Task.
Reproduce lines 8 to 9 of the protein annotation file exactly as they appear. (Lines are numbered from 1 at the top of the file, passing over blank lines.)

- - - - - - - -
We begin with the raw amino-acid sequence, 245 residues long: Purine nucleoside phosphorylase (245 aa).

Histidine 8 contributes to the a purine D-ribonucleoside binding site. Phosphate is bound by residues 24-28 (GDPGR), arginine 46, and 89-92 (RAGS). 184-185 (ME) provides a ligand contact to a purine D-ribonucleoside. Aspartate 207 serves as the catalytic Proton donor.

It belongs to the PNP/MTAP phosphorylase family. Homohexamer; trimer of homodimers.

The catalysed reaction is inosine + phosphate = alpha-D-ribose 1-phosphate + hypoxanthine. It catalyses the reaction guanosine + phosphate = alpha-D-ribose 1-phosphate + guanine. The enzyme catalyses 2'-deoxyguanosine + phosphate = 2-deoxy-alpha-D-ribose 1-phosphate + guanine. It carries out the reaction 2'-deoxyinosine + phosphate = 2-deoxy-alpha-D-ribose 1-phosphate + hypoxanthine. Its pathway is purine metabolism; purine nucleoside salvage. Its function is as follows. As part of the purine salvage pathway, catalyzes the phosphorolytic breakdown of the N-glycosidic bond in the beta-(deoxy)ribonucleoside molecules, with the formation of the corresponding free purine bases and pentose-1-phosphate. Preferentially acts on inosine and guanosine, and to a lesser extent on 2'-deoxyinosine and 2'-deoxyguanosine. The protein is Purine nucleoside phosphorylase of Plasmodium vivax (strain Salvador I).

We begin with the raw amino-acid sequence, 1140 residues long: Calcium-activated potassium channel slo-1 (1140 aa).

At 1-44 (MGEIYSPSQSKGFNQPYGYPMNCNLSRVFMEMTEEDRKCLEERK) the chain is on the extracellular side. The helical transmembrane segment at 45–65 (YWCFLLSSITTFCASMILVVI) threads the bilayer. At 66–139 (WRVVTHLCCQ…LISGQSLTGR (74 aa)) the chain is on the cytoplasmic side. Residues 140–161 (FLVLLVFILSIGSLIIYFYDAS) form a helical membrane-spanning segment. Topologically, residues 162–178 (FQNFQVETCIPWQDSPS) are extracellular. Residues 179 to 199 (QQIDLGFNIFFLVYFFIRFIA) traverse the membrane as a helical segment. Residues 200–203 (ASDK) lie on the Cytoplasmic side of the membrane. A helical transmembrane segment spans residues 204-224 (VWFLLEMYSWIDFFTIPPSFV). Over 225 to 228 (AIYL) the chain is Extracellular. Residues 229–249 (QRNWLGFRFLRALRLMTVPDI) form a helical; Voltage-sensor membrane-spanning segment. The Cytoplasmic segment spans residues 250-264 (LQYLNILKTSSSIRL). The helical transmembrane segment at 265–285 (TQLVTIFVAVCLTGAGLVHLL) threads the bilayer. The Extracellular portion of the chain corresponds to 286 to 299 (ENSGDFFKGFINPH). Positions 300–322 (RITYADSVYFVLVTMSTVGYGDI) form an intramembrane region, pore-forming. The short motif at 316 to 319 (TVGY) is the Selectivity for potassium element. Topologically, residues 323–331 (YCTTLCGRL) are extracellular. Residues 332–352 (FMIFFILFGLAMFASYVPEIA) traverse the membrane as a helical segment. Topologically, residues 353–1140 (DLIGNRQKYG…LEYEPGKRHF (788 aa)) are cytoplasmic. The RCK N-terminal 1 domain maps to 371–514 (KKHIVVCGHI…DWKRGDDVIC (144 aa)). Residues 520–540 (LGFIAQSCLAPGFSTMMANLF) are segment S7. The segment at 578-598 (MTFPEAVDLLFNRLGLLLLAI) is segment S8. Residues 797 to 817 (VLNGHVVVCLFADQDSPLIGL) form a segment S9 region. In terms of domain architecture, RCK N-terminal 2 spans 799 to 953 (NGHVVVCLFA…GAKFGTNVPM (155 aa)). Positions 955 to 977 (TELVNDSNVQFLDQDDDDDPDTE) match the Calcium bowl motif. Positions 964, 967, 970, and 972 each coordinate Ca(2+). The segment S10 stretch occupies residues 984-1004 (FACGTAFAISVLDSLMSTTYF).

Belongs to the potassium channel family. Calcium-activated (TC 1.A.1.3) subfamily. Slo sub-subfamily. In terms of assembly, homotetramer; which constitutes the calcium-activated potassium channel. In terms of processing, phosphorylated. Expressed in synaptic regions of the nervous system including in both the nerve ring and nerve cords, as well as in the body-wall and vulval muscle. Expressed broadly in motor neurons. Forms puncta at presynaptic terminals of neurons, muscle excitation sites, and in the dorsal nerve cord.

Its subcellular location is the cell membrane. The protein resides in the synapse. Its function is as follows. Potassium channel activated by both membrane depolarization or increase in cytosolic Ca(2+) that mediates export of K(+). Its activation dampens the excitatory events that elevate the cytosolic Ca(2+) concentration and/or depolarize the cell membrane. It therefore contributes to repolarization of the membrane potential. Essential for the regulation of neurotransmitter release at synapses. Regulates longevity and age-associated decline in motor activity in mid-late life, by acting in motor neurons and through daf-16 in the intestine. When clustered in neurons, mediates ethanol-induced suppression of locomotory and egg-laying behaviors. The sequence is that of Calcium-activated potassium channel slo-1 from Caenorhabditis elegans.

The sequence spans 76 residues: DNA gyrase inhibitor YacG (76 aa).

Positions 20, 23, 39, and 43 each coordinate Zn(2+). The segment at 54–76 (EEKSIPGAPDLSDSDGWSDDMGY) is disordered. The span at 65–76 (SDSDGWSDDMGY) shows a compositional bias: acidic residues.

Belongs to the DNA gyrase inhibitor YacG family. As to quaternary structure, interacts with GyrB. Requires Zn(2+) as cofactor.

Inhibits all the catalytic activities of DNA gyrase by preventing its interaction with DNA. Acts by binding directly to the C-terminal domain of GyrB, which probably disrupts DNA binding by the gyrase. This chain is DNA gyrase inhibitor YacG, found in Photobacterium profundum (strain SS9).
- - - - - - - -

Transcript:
Its subcellular location is the cell membrane. The protein resides in the synapse. Its function is as follows. Potassium channel activated by both membrane depolarization or increase in cytosolic Ca(2+) that mediates export of K(+). Its activation dampens the excitatory events that elevate the cytosolic Ca(2+) concentration and/or depolarize the cell membrane. It therefore contributes to repolarization of the membrane potential. Essential for the regulation of neurotransmitter release at synapses. Regulates longevity and age-associated decline in motor activity in mid-late life, by acting in motor neurons and through daf-16 in the intestine. When clustered in neurons, mediates ethanol-induced suppression of locomotory and egg-laying behaviors. The sequence is that of Calcium-activated potassium channel slo-1 from Caenorhabditis elegans.

The sequence spans 76 residues: DNA gyrase inhibitor YacG (76 aa).